The report attributes a good performance primarily to universal coverage and ready access to primary care. In theory Australia has this – in practice, not so much for some segments of the population, which, because of geography or cost, struggle to access healthcare services in a timely fashion.
Inequity in frame
All self-congratulations and praise should be tempered by the realisation that Australia ranks very poorly on equity: this indicates that the universality of Medicare is being undermined by difficulties in affordable access for many Australians.
This has the potential to impact other key measures in the future, especially as there is currently little constraint on patients’ out-of-pocket costs. The extent to which the data in this report include the impact of the Medicare rebate freeze is not clear, so there is every likelihood that equity measures (which have steadily declined since 2004, when Australia ranked second among the nations studied) could worsen over time.
More than healthcare
It is interesting to look at the differences between Australia, the US and the UK for health outcomes, which are assessed using three key indicators: population health (infant mortality, adults with two or more common chronic conditions, life expectancy at age 60); mortality amenable to healthcare (and how this has changed over the past decade); and disease specific outcomes (includes measures of in-hospital mortality rates for heart attack and stroke and cancer survival rates).
Australia has always ranked very well here, and the US and UK (despite the high performing NHS) rank lowest.
It is clear that this measure reflects more than access to healthcare and, as mentioned previously, likely reflects Australia’s overall better socio-economic status. Housing, nutrition, environmental quality and education all contribute to health. To the extent that socio-economic status is eroding and inequity, poverty and racial discrimination are increasing in Australia, health outcomes are at risk.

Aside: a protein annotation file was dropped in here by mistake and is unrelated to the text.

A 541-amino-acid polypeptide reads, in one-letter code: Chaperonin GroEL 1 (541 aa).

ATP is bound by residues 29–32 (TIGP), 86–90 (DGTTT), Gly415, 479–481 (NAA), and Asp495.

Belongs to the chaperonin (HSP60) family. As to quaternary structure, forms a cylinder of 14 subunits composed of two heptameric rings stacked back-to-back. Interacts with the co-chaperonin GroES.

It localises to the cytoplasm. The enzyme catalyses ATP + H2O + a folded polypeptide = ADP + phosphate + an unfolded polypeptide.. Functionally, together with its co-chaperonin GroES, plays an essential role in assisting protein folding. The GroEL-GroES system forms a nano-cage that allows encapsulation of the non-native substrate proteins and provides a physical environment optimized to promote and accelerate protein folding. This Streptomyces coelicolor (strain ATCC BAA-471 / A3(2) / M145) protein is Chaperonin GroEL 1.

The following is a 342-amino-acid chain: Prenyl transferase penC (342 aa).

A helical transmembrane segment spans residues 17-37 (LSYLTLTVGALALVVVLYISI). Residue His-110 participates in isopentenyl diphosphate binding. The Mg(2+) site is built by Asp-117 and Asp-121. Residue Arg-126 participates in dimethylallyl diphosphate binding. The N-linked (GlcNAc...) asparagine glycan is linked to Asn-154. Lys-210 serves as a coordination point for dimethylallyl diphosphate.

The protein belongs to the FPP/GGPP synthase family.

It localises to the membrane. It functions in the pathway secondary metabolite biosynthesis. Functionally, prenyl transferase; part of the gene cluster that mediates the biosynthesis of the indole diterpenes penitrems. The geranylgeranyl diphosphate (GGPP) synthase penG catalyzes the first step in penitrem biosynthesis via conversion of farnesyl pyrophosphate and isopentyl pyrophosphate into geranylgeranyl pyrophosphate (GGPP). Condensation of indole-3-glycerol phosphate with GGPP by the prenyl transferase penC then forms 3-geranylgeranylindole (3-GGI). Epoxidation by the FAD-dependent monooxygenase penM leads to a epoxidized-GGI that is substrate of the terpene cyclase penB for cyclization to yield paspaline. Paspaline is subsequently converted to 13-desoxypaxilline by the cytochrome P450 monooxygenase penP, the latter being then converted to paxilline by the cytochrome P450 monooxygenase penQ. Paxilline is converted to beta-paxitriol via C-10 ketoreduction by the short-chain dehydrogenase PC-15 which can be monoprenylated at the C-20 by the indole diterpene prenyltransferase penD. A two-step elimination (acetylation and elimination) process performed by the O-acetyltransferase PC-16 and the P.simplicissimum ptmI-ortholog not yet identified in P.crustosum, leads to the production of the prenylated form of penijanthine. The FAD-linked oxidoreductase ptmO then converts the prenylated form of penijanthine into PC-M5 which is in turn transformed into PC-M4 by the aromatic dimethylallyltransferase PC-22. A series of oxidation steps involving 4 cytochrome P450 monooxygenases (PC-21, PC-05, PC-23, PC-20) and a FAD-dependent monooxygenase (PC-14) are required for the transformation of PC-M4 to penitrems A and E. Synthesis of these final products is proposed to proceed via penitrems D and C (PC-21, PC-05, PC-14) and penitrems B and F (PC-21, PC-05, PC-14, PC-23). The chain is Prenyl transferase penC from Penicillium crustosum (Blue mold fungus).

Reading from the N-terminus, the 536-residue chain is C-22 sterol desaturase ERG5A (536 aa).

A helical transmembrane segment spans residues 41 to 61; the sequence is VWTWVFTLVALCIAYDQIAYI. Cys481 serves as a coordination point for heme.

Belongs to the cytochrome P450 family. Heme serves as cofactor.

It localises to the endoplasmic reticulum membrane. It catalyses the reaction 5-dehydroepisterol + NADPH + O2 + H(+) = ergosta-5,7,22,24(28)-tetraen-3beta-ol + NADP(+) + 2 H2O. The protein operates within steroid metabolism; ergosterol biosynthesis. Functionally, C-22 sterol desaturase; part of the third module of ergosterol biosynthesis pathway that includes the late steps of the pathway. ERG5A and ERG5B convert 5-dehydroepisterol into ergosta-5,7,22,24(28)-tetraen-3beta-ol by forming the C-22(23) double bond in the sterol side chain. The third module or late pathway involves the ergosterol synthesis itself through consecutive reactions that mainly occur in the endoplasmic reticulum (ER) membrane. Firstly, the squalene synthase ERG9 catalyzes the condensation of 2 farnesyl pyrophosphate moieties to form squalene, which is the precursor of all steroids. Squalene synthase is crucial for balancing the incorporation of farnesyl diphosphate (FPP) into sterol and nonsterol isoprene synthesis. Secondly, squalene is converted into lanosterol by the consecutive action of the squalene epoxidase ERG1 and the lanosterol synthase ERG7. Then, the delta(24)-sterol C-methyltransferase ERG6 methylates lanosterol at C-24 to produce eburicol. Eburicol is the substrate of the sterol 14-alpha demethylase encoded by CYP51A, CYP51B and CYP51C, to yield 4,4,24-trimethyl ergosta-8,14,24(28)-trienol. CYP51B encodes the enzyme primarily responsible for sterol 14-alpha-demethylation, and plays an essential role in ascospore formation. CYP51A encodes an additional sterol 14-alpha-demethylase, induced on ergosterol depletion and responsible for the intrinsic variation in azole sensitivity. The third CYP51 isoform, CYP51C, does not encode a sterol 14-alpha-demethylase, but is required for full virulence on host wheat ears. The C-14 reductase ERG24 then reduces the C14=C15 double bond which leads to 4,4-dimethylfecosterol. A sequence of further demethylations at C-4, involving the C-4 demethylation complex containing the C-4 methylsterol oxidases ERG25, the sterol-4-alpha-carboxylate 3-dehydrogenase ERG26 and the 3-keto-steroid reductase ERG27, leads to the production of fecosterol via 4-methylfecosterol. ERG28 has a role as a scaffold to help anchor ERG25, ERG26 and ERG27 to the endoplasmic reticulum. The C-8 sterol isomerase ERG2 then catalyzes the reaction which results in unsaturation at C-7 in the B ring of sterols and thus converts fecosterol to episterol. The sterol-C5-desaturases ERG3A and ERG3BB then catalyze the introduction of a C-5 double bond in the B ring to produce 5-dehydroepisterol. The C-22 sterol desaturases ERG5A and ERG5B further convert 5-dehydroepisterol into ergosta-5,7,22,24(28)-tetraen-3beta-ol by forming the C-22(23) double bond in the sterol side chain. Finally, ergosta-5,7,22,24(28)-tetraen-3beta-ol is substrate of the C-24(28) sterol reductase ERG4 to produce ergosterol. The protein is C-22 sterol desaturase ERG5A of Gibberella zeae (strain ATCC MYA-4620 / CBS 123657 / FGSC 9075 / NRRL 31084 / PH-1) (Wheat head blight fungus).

If there are doubts about this prediction, the UK results support the claim. In recent years the UK NHS has been under siege due to government austerity measures. The Commonwealth Fund analyses highlight the strength of this universal healthcare system, despite the constraints, but also make the case that good population health outcomes require more than access to healthcare services.
Cause for reflection
This report has two messages for Australian politicians and policy makers: we know how to do many things around health and healthcare well, but lack of commitment, focus and resources can quickly diminish these advantages. This is already happening for too many Australians. It’s time to strengthen Medicare, address inequalities.
*Note: The US data likely reflect very few outcomes of the changes implemented under Obamacare that will improve access to care. Hopefully the Republicans will fail in their efforts to repeal and replace the Affordable Care Act, and the flaws in it will be fixed to enable the law to work as intended. Maybe then the US will no longer be at the bottom of the rankings.
Dr Lesley Russell is an Adjunct Associate Professor at the Menzies Centre for Health Policy at the University of Sydney.